"MARY!" One word marks this most spine-tingling, world-changing
moment. The words from John 20 are strikingly atmospheric: "Early
on the first day of the week, while it was still dark, Mary
Magdalene came to the tomb and saw that the stone had been
removed." It is a still point in history.
Mary had returned to the garden where they buried Jesus only the
day before. She was shocked to see that the stone had been tampered
with. She had rushed to tell the disciples, and they have been to
the tomb, and gone.
Now, Mary was weeping. There was fear, but there may also have
been hope, prompted by these mysterious circumstances. She saw the
"gardener", and asked him what had happened. He spoke her name. In
that charged moment, everything changed - for Mary, for the
disciples, and, effectively, for us.
I can see Mary doing what anyone might do, flinging her arms
around Jesus and holding on for dear life. He was alive. He was
real! Everything he stood for had not ended with crucifixion. But
The response Jesus gave to Mary, translated from the Greek, is
"Don't cling to me." But it is the Latin phrase Noli me
tangere - "Do not touch me" - that has stuck.
This title, and this moment, have captured the imagination of
artists down the centuries. Why does Jesus say "Don't touch me"?
There is a kind of stand-off. Consequently, this, too, is a still
point - almost a freeze-frame. Artists in almost every generation
have wrestled with the story, its meaning, and how to depict
A SPANISH relief by an anonymous 11th-century artist, for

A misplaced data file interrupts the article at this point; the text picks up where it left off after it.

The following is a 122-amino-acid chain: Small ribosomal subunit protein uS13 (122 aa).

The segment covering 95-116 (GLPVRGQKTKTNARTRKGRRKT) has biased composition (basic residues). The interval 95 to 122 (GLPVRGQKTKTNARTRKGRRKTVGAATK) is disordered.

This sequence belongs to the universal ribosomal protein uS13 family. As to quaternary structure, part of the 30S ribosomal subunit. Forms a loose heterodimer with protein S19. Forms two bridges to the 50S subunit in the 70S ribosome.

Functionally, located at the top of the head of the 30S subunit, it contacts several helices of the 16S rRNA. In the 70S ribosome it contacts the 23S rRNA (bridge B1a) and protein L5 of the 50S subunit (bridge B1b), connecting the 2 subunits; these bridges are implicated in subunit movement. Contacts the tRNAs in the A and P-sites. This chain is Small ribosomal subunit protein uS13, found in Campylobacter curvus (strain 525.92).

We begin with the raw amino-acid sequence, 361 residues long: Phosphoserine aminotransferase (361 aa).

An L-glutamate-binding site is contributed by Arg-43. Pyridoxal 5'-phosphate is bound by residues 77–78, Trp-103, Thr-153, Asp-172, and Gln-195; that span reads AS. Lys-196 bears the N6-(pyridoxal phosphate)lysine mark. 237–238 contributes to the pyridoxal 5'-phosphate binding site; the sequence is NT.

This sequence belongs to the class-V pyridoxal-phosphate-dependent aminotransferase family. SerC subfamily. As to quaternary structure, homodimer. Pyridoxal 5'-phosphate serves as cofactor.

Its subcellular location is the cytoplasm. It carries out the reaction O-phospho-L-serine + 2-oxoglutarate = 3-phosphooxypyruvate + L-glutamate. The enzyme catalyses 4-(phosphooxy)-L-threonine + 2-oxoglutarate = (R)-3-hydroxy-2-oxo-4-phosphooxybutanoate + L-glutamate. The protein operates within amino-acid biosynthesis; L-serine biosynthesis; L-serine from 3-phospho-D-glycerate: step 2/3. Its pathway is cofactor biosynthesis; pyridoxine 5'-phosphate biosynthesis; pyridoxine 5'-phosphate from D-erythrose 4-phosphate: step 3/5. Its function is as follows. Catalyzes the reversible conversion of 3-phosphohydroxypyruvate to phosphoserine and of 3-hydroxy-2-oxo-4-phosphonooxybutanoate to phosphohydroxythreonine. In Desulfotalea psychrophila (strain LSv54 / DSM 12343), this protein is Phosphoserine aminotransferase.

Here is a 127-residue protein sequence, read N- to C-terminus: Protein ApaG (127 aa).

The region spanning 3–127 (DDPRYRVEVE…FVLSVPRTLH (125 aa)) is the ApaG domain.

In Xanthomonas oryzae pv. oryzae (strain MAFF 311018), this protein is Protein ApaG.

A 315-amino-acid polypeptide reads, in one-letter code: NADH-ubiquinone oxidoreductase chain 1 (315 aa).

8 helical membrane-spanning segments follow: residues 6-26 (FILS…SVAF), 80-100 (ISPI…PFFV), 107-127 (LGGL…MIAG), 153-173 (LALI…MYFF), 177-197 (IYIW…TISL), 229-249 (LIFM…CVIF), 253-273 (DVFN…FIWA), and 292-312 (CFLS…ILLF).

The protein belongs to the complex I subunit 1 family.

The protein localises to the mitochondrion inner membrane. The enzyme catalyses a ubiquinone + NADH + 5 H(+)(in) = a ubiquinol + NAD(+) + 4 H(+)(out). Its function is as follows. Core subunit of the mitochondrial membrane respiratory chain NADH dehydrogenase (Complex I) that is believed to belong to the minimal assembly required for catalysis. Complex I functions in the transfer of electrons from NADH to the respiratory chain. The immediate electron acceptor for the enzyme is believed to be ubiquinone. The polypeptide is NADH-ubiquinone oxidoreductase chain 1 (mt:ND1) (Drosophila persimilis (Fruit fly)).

instance, is all dramatic movement and swirling clothing. Mary is
rushing towards Jesus. He shrinks away, and, in what looks to
21st-century eyes, makes a rather aggressive gesture. In fact, he
is blessing Mary.
Fra Angelico, in the 15th century, covered the walls of his
Dominican friary in Florence with frescos that depict scenes from
the life of Christ. His Mary and Jesus seem almost serene in their
beautiful garden setting. The moment of suspense is captured in the
near meeting of their hands.
The German artist Albrecht Dürer is known for his draftsmanship
and vivid detail. He shows the sun rising behind the newly risen
Jesus. Dürer has taken the gardening reference literally: Jesus
wears a peasant's hat, and carries a spade over his shoulder.
In the distance, three women are setting out, perhaps to bring
spices to the tomb. Mary has her spice jar with her. She is reaches
timidly towards Jesus's hand, which shows the mark of the nail.
In the 20th century, this subject is still very much with us.
Graham Sutherland's Christ Appearing to Mary Magdalene
accentuated the division in the narrative, dividing the painting in
two. Using red and green, he created two separate planes in which
the two participants exist. Mary, her feet among the flowers,
reaches up to touch Jesus. He is seen, physically, ascending a
staircase. He points upwards: "I have not yet ascended to the
The Scottish artist Ronald Rae's interpretation adopts a
dramatic composition, using strong colour and line that is
reminiscent of the style employed by the makers of graphic novels.
The artist says that this is "a close-up of Christ's hands when
Mary Magdalene confronted him on the day after his crucifixion."
His hands, planted powerfully in the foreground, look as though
they could be ward-ing off a blow. There is no sign of Mary.
Sam Taylor-Wood has made a series of works with biblical themes.
Her link with the narratives is seldom obvious, but each repays
some study. Her version of Noli me tangere depicts an
almost naked athlete who seems to be supporting the weight of the
ceiling, until we realise that the image is misleading. In fact, it
is upside down. He is standing on his hands. After five minutes,
his muscles start trembling, his body sweats, and he finally falls
Meryl Doney is a freelance fine-art curator.